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Minnesota National Guard
Go Home can be toughest order

Almost 9,000 Minnesota female vets have served in the Middle East, dodging snipers alongside the men Finding a place for them is tough - in both military and civilian life

The sound of children's laughter burbles from across a park, and Mary Horgan suddenly is back behind the wheel of the hulking Humvee, navigating the narrow streets of an Iraqi village, terrified that one of the surging, smiling kids is being crushed beneath her wheels

"One time I know I saw a father pull a 2-year-old out of the way just in time," she said "I looked out at him, like, 'I'm so sorry,' and he just glared at me like, 'Why are you here?'"

The trucks never stopped rolling Look Observe Move Those were the convoy's standing orders -- emphasis on move "The young females, the ones with no kids, they were always, 'Go, go, go!' And I'm thinking, I'm worried about a kid in America Why shouldn't I worry about kids here?"

Horgan shifted in the café booth "I don't know if I ever hit a kid," she said carefully The ballsy soldier, who still wears her dog tags, suddenly was as tepid as her neglected tea "When I was going to war, it was to fight bad guys You're never told that there will be kids"

Women now make up about 15 percent of the armed forces and account for almost 8 percent of veterans, a number that's almost doubled in less than 10 years, according to the US Department of Veterans Affairs As more women return home, it's becoming more clear that returning to civilian life can be different for them than for men

They tend to shun veterans' services, and even counseling, often not considering themselves vets if they haven't been in direct combat Even Horgan brushes off her convoy duty through bomb-rigged territories: "I didn't really do anything," she shrugged

Yet the jarring nature of coming home also can lead to behaviors familiar to many troubled vets After her return, Horgan began drinking more, then driving at all hours, driving fast at 3 or 4 in the morning and drunk, so drunk "But I felt so alive," she said "It was all adrenaline I always got home safely because this -- driving -- was something I knew how to do really well"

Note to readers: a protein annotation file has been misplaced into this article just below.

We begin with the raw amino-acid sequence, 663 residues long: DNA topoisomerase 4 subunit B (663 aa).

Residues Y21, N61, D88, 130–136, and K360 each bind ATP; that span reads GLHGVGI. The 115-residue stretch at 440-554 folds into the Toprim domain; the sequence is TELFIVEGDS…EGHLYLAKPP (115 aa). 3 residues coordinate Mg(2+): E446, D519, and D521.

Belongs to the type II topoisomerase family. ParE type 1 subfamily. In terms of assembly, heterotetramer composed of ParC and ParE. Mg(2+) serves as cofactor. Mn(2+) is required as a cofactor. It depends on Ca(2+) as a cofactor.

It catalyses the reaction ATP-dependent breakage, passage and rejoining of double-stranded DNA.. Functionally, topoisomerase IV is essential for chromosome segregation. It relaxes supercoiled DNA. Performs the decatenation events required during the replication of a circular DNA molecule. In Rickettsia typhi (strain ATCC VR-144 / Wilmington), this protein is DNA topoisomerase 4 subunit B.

By KIM ODE, Star Tribune
Last update: November 28, 2010 - 8:11 PM

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Month of the Military Child recognizes contributions of military kids

Posted: 2018-04-07  01:54 PM
Minnesota National Guard FOR IMMEDIATE RELEASE
April 7, 2018

ST. PAUL, Minn.- The month of April is designated as the Month of the Military Child to recognize the contributions and sacrifices military children make so their family members can serve. An estimated 15,000 children in Minnesota have been affected by the deployment of a parent.

"Military children bear a lot while their family members serve," said Maj. Gen. Jon Jensen, Adjutant General of the Minnesota National Guard. "It is up to us to support these resilient kids and help to lessen their burden."

An event to honor military kids in Minnesota will take place April 13, 2018, at the Mall of America rotunda from 2:00 p.m. to 10:00 p.m. Activities will include appearances by the Teddy Bear Band and meet and greets with Nickelodeon characters.

Forging a path to career success

Posted: 2018-03-16  08:45 AM
Col. Angela Steward-Randle ST. PAUL, Minn. - Col. Angela Steward-Randle grew up in a military family - her father served in the Army on active duty - but it was a chance encounter with a friend at college that led her to want to make the military a career.